What is the difference between asking for reviews and soliciting them? It seems that a number of SMBS have discovered that one leads to jail time.
Google has been throwing out reviews left and right of late. This is not a bug but the outcome of a newly aggressive review spam filter. The forums were rife with complaints from businesses about lost reviews and from individuals whose reviews would not post. In a consolidated thread Google indicated that most of the reports were a function of the new algorithm and not a function of the problems that had caused lost reviews in the past. Here are Googler Jade’s comments over the course of the post that provide some (albeit confused) insights into Google’s thinking:
Aug 6: Hey guys — popping in to say that we’re investigating. Thanks for the reports.
Aug 15: Still looking into this, guys. Soliciting reviews is suspect behavior for our systems, so please please please make sure your reviews are legitimate and left by your customers of their own accord.
Aug 15: Well, first — mobile reviewing can only be done through: Google Maps or Google+ for Android, or, Google+ Local app on iOS. (Visiting the page on a browser on mobile does not work!)
The technical issues for reviews still exist — those are more common in my experience with pages that have had duplicate or merging issues in the past. The majority of the reviews cases that I have investigated from the forum and other channels are reviews being taken down for suspicious reviewing behavior.
Aug 16: “Soliciting reviews is suspect behavior for our systems.”
What I mean by this is — it’s fine if you reach out to customers to ask them to review, but I do not recommend that you do this in waves. If you want to reach out to legit customers and ask them to review, I recommend you contact them immediately after you have done business with them.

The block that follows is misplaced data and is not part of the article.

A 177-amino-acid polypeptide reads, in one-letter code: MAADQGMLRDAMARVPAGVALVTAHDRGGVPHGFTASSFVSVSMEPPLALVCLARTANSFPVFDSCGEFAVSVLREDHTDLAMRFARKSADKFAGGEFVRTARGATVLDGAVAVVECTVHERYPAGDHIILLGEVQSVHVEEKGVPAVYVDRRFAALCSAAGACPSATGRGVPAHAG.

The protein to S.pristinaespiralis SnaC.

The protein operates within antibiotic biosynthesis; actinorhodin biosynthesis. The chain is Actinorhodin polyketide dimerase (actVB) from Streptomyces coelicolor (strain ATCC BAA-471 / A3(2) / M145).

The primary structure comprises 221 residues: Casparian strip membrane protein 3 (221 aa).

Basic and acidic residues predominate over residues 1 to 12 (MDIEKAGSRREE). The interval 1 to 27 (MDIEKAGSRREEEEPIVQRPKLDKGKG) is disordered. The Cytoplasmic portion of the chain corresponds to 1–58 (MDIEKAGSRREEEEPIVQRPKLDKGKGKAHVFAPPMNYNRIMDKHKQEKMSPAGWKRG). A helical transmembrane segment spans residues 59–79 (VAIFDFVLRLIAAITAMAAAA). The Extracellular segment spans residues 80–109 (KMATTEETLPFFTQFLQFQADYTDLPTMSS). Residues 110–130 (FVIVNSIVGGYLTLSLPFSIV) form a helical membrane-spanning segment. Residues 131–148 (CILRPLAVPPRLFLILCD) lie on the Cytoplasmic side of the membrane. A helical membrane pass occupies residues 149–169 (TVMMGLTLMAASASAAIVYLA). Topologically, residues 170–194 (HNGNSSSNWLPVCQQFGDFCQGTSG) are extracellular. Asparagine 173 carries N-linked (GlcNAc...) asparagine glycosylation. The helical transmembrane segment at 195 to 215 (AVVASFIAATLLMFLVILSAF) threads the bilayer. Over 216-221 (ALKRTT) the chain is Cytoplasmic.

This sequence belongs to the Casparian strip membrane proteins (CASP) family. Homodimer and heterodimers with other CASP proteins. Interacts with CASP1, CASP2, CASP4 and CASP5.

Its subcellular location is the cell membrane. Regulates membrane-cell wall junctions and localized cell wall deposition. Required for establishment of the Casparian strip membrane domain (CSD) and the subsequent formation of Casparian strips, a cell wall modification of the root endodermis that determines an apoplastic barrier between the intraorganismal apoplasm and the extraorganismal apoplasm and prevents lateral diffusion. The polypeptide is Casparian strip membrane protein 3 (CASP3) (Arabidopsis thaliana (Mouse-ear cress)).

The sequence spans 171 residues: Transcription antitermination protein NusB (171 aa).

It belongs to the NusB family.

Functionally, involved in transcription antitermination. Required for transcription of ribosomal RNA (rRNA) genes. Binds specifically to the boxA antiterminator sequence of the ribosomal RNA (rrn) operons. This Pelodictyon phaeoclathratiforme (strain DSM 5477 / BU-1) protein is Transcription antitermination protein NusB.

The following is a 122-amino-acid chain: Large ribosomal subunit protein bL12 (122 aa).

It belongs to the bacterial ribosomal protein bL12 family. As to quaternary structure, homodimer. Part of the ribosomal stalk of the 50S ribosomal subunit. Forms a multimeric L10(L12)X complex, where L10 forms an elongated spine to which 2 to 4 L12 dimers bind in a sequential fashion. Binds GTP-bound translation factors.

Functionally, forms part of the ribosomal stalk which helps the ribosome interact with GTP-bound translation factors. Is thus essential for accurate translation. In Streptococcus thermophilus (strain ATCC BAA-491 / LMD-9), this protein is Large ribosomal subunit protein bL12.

Aug 16: Well, think about it this way — in our ideas, the “ideal” review is by a customer who writes a review of a place completely by his or her own accord, on mobile during the experience or at home after. This would mimic the regular flow of the business.
On the other hand, some SEO companies that resort to spam reviews to deliver “results” would exhibit different behavior.
It’s a system that we are constantly trying to improve, but for now, this is what I can say to try and help. I really don’t want legit businesses with legit reviews to get caught, so this is our effort. I can’t provide specific numbers (and in fact don’t know them).
If the above seems less than clear, that is because it is. Google, in their inimitable fashion, seems content to roll out a new, much more aggressive change in their review spam algo that seems to nuke reviews bad and good and then communicate little, late and in a less than helpful way. Mitigating review spam is good but Google does so while hiding behind an impenetrable cloak that purports to hide the inner workings of their algo. That is a formula for disaster. Google has, over the past few years, been schizophrenic about reviews. It was only last December when Google publicly stated at one of their Get Your Business Online training sessions that that it was OK to use review stations. Now it appears that review stations and many other practices seem to trigger review take downs.
I think strictly enforced and clearly articulated standards are great in the review arena. The constantly shifting sands of Google’s secret policies are not.